Couldnt agree more malcolm you are not alone in saying this industry backs you up to the hilt. Because of the “flattening of British industry ” by you know who -quote -I dont understand engineering -no prizes for guessing correctly this country is left in this state . When -say a mechanical engineer was repairing a piece of factory machinery he usually had a “helper ” this helper was a semi-skilled individual -classed that way by the unions and management as they were not technically capable of diagnosing and repairing complicated machine tools now the same “semi-skilled ” individuals are doing just that that isnt being snobbish ,I hate snobs but its being realistic as to the capabilities of an individual. The government has no option because of their previous political decisions but to implement this new way of working hoping it wont cost too many lives the same is happening in the NHS.


The thing is that Mechanical Engineers don’t repair things. They design them, supervise their installation to the correct standards, plan and manage projects and groups to achieve a desired engineering outcome but repairs are done by mechanics and technicians – not Engineers. Engineers work with computers, not spanners, and are paid accordingly. Malcolm’s point about status is spot on: if school leavers saw Engineering as the profession it is instead of the trade they assume they might be more inclined to choose it as a viable career option. Perception matters, and I believe that the use of the title Engineer should be reserved.


For years we have had boiler engineers, heating and ventilation engineers, and so on. Electricians often describe themselves as electrical engineers. That’s hardly likely to change. I don’t think anyone is going to confuse a ‘boiler engineer’ with someone with a degree or two, who was part of the design team.

To attract school leavers to study science may need a little creativity. For example, some university chemistry departments have boosted their intake considerably by offering degrees such as Chemistry with Forensic Science, exploiting the popularity of forensics in TV programmes. Successful recruitment in science has a lot to do with looking to find ways to relate to the interests and experience of potential applicants. Recruitment of students for a range of biological science degrees has also benefitted from many TV programmes on terrestrial and aquatic wildlife. Computer science degrees often include some study of computer games.

All I was attempting to do was to defend Ellie from criticism for using the term engineer, and now we are well off-topic. 🙁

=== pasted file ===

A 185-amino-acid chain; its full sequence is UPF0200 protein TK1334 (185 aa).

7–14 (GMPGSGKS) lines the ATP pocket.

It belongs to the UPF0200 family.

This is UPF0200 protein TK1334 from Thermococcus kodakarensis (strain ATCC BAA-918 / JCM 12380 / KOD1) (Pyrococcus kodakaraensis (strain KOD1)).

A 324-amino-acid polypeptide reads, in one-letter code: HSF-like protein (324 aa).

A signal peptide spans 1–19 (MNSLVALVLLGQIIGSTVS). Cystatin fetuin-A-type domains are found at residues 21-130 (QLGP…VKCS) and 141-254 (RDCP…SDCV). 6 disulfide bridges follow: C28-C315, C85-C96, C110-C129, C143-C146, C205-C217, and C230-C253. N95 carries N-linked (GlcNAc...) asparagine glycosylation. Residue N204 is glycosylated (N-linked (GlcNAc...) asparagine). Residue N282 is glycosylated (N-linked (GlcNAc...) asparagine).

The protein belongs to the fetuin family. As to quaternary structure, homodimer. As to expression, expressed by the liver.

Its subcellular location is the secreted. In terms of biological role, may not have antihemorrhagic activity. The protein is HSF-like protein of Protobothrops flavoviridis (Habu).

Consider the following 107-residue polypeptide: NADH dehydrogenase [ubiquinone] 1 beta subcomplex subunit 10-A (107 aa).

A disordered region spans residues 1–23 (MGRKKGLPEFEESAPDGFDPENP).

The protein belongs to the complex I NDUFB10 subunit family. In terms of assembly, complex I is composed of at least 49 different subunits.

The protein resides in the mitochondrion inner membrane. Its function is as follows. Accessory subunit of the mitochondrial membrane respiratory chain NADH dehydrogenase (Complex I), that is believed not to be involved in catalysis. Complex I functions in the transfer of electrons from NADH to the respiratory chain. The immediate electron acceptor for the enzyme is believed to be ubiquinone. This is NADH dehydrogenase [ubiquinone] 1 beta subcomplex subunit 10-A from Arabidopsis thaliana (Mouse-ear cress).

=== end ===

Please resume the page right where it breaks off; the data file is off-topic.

It seems sensible for someone servicing your boiler to suggest things that might be of use – particularly safety such as gas and carbon monoxide alarms (latter essential in my book). Providing there is no hard sell it is for many people a prompt to gt something they might not have thought about.


The last time the gas “engineer” called he tried to sell me both types of alarms as the local social work dept. has labeled my wife “vulnerable ” those items were installed in 3 rooms (6 items in all ) by believe it or not the local Fire service safety officer free of charge. AS far as the argument as to engineer/technician I was amazed to find having surfed the web for job centres in many cities/towns that those saying that many are not trained properly is true . Multiple private job “finder ” companies advertising jobs to train for gas maintenance / repair one ad said =ex forces ?? train as a gas “engineer ” many more throughout the land none tried to make out it was hard technically to qualify or that years of training were needed. Once complete you were issued with the appropriate government certificate allowing you to repair gas boilers .


The selling of extra’s has been a notorious part of the British Gas pay structure for a long time. Probably going back into the 1990’s . The desire for a “commercial” profit at whatever the cost is illustrated here. It is an interesting old headline from 2013 about their cold-calling habits

I repeat my call that Which? provide a dossier on all major companies highlighting their good and bad points so that we can access corporate responsibility along with price when I consider a supplier. A simple Wikipedia interface with the major input controlled by staff would be a great asset.

For instance Virginmedia many assume to be related to Branson – this is not the case at all as he has not controlled it or had shares for a decade AFAIR. A US conglomerate is sooo much less attractive.


Most businesses that sells goods and services into competitive markets need sales staff. Where the work involves the sale of technical services then any and all staff involved with customer contacts may well be encouraged to act in sales capacities. Obviously this may include vehicle and home appliance service technicians.

But, I suspect, this conversation is really about “up-selling” – where staff are encouraged to push customers into paying for additional goods and services that might not actually be needed.

Like a good independent builder, a good independent service engineer probably won’t have any need to engage in up-selling – or any time to spend on it, because they’ll probably be “busy enough” with “proper work”.